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Take long-time Toyota Motor Corp. loyalist Aisin Seiki Co. This week, the Japanese maker of transmissions and clutches announced joint ventures with China’s Geely Automobile Holdings Ltd. and Guangzhou Automobile Group Co. The deals will allow Aisin to begin manufacturing components in China by 2020, furthering domestic players’ ambitions to strengthen their technology, and credibility.
A choice of aggressive partner like Geely, in stark contrast to the more conservative Toyota, means there’s growth but also heightened risk for Aisin. Geely’s car sales increased by more than 50 percent last year, and Guangzhou Automobile has the backing of the state.
Aisin’s move to branch out is necessary. Last year, 60 percent of its revenue came from Toyota group companies, and that’s been the case for many years. Chinese automakers account for about 11 percent, with European firms like Volkswagen AG and Audi AG making up the rest.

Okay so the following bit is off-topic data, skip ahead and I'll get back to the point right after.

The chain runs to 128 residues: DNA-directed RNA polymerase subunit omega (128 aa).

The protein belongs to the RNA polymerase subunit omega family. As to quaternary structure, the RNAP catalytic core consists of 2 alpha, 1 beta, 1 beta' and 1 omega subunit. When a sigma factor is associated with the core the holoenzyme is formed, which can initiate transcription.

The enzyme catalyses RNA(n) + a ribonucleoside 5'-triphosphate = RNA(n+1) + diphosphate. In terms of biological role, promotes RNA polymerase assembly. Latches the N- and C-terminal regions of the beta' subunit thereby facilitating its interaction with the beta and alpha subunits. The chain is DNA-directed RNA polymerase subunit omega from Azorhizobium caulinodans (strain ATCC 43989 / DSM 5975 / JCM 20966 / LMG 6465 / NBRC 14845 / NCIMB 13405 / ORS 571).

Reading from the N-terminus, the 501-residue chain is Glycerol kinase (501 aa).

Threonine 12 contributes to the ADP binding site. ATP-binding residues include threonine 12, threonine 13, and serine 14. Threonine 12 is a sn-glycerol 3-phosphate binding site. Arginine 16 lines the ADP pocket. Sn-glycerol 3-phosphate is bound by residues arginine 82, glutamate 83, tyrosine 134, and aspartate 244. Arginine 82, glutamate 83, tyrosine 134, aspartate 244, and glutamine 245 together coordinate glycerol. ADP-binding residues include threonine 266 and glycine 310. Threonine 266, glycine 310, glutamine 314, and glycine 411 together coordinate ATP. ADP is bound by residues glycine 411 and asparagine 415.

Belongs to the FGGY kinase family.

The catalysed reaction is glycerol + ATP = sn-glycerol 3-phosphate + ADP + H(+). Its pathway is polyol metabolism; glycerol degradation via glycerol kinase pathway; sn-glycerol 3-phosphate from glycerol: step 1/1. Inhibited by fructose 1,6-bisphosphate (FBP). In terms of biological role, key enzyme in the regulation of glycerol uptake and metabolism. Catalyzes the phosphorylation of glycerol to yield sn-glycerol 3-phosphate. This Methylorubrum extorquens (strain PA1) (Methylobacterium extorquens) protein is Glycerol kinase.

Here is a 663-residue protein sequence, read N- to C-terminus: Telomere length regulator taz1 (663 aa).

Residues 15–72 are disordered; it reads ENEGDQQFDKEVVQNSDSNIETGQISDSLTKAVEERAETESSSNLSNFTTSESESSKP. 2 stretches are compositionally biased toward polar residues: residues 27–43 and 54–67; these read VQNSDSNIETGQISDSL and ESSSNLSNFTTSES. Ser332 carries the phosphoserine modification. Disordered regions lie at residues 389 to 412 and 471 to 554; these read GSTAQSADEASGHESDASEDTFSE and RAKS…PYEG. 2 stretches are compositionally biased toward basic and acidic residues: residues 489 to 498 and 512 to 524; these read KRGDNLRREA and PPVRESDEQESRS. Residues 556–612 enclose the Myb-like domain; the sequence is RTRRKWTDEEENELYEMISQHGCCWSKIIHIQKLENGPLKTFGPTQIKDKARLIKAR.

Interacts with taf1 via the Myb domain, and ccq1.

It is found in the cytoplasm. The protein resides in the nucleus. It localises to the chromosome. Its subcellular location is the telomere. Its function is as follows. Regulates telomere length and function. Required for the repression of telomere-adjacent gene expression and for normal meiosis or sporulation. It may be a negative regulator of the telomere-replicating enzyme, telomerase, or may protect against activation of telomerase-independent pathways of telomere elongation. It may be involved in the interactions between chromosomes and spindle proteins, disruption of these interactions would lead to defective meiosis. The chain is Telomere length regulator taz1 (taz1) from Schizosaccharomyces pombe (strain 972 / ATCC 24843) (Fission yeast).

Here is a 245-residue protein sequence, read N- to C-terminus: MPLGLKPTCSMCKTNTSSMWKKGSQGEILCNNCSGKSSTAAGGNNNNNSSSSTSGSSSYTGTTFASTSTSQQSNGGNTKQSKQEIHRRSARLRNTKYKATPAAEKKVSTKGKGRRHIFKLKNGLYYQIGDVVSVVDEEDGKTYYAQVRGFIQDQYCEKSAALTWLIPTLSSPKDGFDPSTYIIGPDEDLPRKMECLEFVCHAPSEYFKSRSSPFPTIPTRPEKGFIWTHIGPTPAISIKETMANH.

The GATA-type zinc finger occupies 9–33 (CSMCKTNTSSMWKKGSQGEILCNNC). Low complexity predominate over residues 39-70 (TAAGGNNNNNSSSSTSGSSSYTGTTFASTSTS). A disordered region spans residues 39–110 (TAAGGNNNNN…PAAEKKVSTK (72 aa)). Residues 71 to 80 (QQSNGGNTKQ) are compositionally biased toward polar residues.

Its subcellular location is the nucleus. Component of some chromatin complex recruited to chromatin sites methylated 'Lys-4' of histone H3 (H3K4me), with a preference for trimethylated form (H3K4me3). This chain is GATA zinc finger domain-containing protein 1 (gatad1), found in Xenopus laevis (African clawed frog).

In good times, that captive relationship has been lucrative. But with large swathes of the auto market stagnating — the launch of Toyota’s new Camry in the U.S. wasn’t the hit expected — a rethink was crucial.
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